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Momo Hardcover – February, 1985


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Product Details

  • Hardcover: 227 pages
  • Publisher: Doubleday (February 1985)
  • Language: English
  • ISBN-10: 038519093X
  • ISBN-13: 978-0385190930
  • Product Dimensions: 8.5 x 6.1 x 1 inches
  • Shipping Weight: 7.2 ounces
  • Average Customer Review: 4.7 out of 5 stars  See all reviews (71 customer reviews)
  • Amazon Best Sellers Rank: #658,840 in Books (See Top 100 in Books)

Editorial Reviews

Language Notes

Text: English, German (translation)

About the Author

Michael Ende was one of the most popular German authors of the 20th Century, captivating millions of children around the world with his fantasy stories. His most successful book, The NeverEnding Story (1979) has been translated into more than 30 languages, made into a hit movie in 1984, and remains a much-loved, international bestseller. --This text refers to an out of print or unavailable edition of this title.

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Customer Reviews

Maybe in the end this book will change your life.
My Product Experience
I read this book by accident on the recommendation of a foreign friend years ago.
Shanik
Still, this book is an easy read, but a very enjoyable one.
Bill

Most Helpful Customer Reviews

55 of 55 people found the following review helpful By MarianaP on December 9, 2003
Format: Paperback
I still have my first and only edition of this book, that I read before "The Never Ending Story" became famous and was turned into a film, making Michael Ende a recognizable name.
I love reading stories about beautiful princesses, but Momo is a princess of a different kind.
She's on her own, homeless and destitute, without a family or means of her own. Her magical power is not that of a lovely face and a providential Godmother, but the fact that she remains a lovely, giving person, uncorrupted by her misfortune and possesses a supernatural ability to listen to others. Reading the book you understand just how and why such an apparently small thing can be so life changing, more so than any "action".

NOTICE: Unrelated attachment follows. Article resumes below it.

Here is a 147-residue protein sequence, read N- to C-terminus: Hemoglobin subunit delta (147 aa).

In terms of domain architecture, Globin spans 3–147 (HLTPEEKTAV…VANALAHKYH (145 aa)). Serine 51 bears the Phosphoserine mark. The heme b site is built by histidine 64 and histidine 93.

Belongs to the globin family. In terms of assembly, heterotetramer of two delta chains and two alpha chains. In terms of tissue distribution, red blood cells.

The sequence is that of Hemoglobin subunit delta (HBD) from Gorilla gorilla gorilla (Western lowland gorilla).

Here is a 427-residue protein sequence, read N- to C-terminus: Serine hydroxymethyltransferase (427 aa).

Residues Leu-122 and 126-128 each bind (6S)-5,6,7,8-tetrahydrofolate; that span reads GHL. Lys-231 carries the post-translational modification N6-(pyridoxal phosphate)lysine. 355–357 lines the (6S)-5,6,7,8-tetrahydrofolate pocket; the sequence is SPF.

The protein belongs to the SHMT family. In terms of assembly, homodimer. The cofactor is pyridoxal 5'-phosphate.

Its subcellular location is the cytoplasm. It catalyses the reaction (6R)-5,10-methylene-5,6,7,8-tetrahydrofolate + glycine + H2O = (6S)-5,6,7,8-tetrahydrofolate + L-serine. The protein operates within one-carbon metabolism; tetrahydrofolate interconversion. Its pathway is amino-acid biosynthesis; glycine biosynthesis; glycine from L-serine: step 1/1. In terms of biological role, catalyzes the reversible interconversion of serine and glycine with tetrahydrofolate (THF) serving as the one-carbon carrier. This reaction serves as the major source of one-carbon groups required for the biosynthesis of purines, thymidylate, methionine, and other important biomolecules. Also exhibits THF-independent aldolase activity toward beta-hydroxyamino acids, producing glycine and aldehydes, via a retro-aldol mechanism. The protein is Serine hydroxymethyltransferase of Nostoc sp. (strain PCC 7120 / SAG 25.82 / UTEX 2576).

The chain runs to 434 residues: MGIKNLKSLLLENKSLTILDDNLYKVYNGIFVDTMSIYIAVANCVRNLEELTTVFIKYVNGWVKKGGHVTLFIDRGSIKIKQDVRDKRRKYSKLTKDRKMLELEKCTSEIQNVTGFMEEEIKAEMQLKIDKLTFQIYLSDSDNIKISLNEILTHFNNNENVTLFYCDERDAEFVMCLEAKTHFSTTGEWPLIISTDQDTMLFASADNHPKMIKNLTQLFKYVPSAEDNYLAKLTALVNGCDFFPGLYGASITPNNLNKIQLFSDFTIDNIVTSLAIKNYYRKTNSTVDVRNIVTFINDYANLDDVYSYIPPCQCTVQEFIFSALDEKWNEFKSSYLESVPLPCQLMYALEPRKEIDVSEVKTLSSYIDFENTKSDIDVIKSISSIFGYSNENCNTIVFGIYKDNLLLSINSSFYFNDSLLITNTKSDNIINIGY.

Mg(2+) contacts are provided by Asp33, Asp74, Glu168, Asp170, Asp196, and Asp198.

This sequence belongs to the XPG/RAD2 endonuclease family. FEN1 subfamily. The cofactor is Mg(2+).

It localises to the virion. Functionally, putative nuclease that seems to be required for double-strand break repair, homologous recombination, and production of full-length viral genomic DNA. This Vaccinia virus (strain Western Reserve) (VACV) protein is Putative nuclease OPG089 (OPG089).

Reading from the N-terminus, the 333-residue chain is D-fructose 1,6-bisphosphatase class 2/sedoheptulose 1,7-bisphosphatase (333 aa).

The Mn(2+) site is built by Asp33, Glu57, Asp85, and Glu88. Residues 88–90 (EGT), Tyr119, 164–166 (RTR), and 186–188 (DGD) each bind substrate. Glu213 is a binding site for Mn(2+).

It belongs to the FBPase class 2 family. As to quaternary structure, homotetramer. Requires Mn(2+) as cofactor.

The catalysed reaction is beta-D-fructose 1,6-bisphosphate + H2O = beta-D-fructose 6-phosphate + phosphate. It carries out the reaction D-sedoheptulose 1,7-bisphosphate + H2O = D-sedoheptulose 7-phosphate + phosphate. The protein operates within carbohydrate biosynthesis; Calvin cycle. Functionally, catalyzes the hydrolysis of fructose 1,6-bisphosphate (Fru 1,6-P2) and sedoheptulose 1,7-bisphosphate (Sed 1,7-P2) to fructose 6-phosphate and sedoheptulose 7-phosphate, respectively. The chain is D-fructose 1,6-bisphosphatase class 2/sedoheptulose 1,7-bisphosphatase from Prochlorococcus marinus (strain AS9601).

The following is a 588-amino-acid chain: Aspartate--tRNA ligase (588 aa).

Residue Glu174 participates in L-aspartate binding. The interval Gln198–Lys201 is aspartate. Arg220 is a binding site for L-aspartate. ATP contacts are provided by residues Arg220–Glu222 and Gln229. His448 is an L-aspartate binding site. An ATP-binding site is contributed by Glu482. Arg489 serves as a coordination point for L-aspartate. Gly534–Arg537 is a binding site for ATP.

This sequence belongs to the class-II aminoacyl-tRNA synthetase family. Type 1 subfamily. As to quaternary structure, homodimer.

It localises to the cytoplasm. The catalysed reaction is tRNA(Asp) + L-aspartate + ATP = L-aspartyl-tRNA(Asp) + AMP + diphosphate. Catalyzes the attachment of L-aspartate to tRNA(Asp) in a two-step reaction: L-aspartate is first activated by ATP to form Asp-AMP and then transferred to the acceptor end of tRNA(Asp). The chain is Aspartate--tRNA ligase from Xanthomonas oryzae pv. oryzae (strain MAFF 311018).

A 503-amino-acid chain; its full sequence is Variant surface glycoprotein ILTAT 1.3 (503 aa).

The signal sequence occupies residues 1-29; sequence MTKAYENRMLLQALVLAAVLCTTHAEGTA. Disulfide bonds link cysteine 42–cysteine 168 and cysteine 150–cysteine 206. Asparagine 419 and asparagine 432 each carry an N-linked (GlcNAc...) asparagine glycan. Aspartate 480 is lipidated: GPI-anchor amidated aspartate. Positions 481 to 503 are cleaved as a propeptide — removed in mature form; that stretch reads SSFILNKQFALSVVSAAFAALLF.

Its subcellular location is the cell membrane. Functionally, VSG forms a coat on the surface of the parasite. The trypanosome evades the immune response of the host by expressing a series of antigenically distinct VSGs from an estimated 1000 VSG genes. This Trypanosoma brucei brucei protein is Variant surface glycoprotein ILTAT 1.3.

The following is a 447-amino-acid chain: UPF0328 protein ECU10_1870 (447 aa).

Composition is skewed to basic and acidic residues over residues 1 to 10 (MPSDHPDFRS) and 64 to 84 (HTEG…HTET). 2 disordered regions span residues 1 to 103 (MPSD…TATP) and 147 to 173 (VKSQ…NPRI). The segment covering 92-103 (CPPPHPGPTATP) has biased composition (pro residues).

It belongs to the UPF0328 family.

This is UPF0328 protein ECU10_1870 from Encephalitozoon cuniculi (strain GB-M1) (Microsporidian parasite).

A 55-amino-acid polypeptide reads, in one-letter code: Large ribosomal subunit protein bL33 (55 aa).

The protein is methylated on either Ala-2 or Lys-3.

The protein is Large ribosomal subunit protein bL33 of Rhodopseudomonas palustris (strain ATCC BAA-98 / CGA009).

The book is ostensibly about how time is subjective, about how people "save time" by doing as little as possible the very things that make life worth living - in order to have more time to do them later on, when one has "more time" for that sort of thing - only to get there and realize that it's too late, life has passed you by, and you've got no more time left to enjoy them any further, or any one to enjoy them with.
But the reason I read it time and again was because of Momo and her two best friends, the old man and the young man, who are so completely different from each other; The turtle Cassandra, the forest of clocks, the one hour flowers...I can't stress enough how much you need to buy this book.
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49 of 51 people found the following review helpful By Andrzej Sroka on April 14, 2006
Format: Paperback
First of all, I was in shock to find there are no reviews of "Momo". Really. A few minutes ago I checked "The Neverending Story" by the same author and there are several hundreds of them. Let me refer to that book before I move on to "Momo".

I saw the film based on "The Neverending Story" and like many wanted to read the novel. Even though I was just around 10 I immediately understood how worthless the movie was compared to that masterpiece. Yes, masterpiece of the same class as those telling stories of Alice, Winnie the Pooh or Peter Pan. Readable at every period of life, it reveals its secrets as you get older.

"Momo" is a book not a bit worse. It is much shorter but just as imaginative and intense.